Ever had this conversation?
“I mean, it’s like that episode of Mad Men where Don Draper…”
“Oh, sorry, I haven’t seen Mad Men”.
“You haven’t seen Mad Men? What’s wrong with you, it’s the BEST SHOW EVER!”
Is there any more annoying discussion to have with someone? As if you’re cultural education isn’t complete because you haven’t seen some obscure TV show most people only watch so they can be included in conversations?
So these pieces, in which I beseech you to watch TV shows you may not have come across, are not intended in that manner. They are simply explanations of why television shows are worth watching if you’ve never got past the title, or the pilot.
Back in 2004, some producers at NBC got together for one of those most ill-fated of projects – the American remake of a British show. Their target was Ricky Gervais’ hit mockumentary sitcom The Office. After a shaky first season that gained creative momentum towards the end of the six episodes (mainly because the creative team stopped trying to replicate the British version) – The Office became a critical and commercial hit.
Fast forward to 2009 and as The Office enters a creative lull, a little show called Parks and Recreation pops up on the same network. With key creative team members Greg Daniels and Michael Schur behind it after leaving The Office, it starred Amy Poehler and its mockumentary format and deluded, zany main character had a lot of people dismissing it as an Office clone.
They naysayers were actually more right than even they knew. After a shaky first six-episode season that gathered momentum towards its conclusion, the second season became a critical (although sadly not a commercial) hit. By getting a better handle on its main character (like The Office) and fleshing out its supporting cast to allow each member to shine (like the Office) it became one of the best comedies on television.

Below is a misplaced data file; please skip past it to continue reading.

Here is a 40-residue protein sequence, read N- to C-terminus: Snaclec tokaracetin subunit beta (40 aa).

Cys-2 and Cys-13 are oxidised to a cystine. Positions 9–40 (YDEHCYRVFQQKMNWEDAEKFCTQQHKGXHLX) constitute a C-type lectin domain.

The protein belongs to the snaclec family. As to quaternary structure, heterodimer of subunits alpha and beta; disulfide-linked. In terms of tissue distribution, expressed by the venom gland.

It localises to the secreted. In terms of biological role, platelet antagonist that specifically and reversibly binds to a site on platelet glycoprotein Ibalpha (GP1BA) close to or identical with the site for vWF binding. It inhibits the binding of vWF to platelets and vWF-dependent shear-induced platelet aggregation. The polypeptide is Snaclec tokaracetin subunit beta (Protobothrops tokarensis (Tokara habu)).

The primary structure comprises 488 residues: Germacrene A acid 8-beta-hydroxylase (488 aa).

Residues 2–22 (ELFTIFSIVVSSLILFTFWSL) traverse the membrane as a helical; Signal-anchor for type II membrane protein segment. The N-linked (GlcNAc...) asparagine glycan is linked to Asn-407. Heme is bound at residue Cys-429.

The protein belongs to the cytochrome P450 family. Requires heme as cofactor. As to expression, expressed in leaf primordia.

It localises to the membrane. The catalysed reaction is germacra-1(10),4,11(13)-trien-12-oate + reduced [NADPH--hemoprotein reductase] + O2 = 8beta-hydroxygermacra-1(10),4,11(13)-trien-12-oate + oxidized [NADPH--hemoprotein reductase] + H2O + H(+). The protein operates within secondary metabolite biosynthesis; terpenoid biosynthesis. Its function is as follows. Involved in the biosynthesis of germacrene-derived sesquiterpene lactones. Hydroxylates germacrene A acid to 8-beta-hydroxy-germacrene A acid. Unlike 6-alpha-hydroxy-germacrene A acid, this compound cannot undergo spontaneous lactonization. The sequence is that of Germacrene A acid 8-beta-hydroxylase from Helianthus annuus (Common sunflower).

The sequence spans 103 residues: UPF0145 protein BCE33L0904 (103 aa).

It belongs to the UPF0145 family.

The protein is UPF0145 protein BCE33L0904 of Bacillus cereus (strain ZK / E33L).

If you haven’t seen the second season of Parks and Recreation, I can’t recommend it highly enough. The show gets better and better as it goes along until hitting a creative high in its final stretch.
So what makes it so good?
First and foremost, the writing – television has always been a writer’s medium and Daniels and Schur are clearly two of the most talented guys in the business. Although Parks and Recreation might be the most boring title in the history of the medium, what you’ll find upon digging into the series is that the series effectively mines the humour in the mundane matters of government as brilliantly as The Office mined humour from the politics and petty matters of the workplace.
If you didn’t like The Office, then why might you like Parks and Recreation instead? Because Parks and Recreation is a much happier, brighter show – even if some of its subject matter is quite dark – and the characters and cast are much more exuberant, eccentric people. Amy Poehler’s Leslie Knope started out as Michael Scott-lite but has become hilarious – not because of her incompetence but because of her ridiculous levels of competence.
You have talented stand up comedian Aziz Anzari as a hilariously stereotype-defying underling, Aubrey Plaza as the most delightfully sarcastic intern ever, and many other delights. Special mention has to go to Nick Offerman as Ron Swanson, one of the most originally, hilariously masculine characters on television – right down to his moustache.
I could write down a hundred great jokes and situations that occur during the second season but I’d rather you discover them for yourself. Remember how much fun it is when you discover a new sitcom and you smash through an entire series in a couple of days?
Parks and Recreation is totally one of those shows. And if even if you don’t take that advice – maybe you could just enjoy this video….